top of page

Budget 2017 — What Does It Mean For Us?

What kind of opportunity does Singapore’s Budget 2017 bring for social entrepreneurs?

What can and should we consider as we design for good in Singapore this year?

The unique genetic make-up for social enterprises draw attention to the political will injected into both the profit and nonprofit sector. This year, the emphasis seems to proportionately land on both, and this opens up a good, cross-sectional window for local social enterprises to venture, adapt and improve their capacity along the waves of Budget 2017.

1. Nonprofit: The Social of Social Enterprise

According to the Budget 2017, the Government has been gearing towards a comprehensive approach to bridge domestic gaps.

In a bid to empower the disabled community, more have been invested in enhancing the employability of the disabled community. A larger group of beneficiaries are now eligible to sign up for training programmes and courses for the relevant skills to embark on their own future careers.

Furthermore, the eco-system thought of the unsung warriors as well. A disability caregiver support centre will be set up so as to foster an inclusive network of assistance and community support.

More attention will also be given to mental health services as they are said to be available at polyclinics. This heightens the accessibility of professional care and reduces the age-old stigma that mental illnesses carry.

In addition, there is more awareness and sensitivity towards the creation of environments for our aging population since last year. More dementia-friendly communities are said to be set up, with the National Council for Social Services (NCSS) spearheading projects to integrate those with mental health issues back into the workplace and society.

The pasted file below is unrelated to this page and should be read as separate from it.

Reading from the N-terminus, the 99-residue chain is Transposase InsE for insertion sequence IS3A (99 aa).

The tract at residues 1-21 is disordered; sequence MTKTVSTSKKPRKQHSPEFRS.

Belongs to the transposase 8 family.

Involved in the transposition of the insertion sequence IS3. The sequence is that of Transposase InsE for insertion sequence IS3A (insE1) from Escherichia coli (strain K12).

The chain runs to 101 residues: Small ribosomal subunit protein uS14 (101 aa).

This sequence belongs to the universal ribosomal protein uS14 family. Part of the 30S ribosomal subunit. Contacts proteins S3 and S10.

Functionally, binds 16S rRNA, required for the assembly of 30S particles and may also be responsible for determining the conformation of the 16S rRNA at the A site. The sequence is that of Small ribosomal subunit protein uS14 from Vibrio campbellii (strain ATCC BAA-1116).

2. Profit: The Enterprise of Social Enterprise

Social businesses aim for sustainability. Profit-making is important to them for they need to be financially independent to create lasting social impact. Every year, they need to develop (or at least maintain) capacity to enhance quality goods and/or services so that they can hold their ground in the common marketplace.

According to the Budget 2017, there are three keys that most enterprises require – the ability to use digital technology, embrace innovation, and scale up.

Catering to specific technological needs of individual SMEs, this budgeting decision is designed to meet enterprises where they are. For example, the more digitally advanced firms can get specialist advice from the SME Technology Hub. This comes across as a opportune moment for social enterprises to equip themselves with the relevant digital technology so as to increase efficiency and streamline processes.

The next point is scalability. The ability for local enterprises to scale up globally is vital in maximising the capacity of the economy, and this is especially true in our Singaporean context of trade-oriented growth.

Needless to say, social enterprises can amplify their impact to a larger audience of beneficiaries in other countries when they scale up. The local landscape of social entrepreneurship needs to go further in order to heighten its sustainability, for only then can Singapore step up to become an impact investment hub across the region.

Social enterprises with the right set of skills and capacity to scale up should harness the platform fostered by the Government’s development of a smart financing ecosystem, as up to $600 million in Government capital has been set for a new International Partnership Fund.

Furthermore, IE Singapore’s Internationalisation Finance Scheme will also be enhanced to further support growth in this sector. This seeks to support more enterprises to embark on projects beyond the nation.

With both sides of the coin turning to our favour, how can we compass our direction as we seek to design and redesign ideas, spaces, relationships, lives and communities for good?


Lam, L. (2017, February 20). Singapore budget 2017: 7 things about budget plans for disabled, mental health issues. The Straits Times. Retrieved from

Singapore Budget 2017. (2017, February 20). Retrieved February 27, 2017, from


bottom of page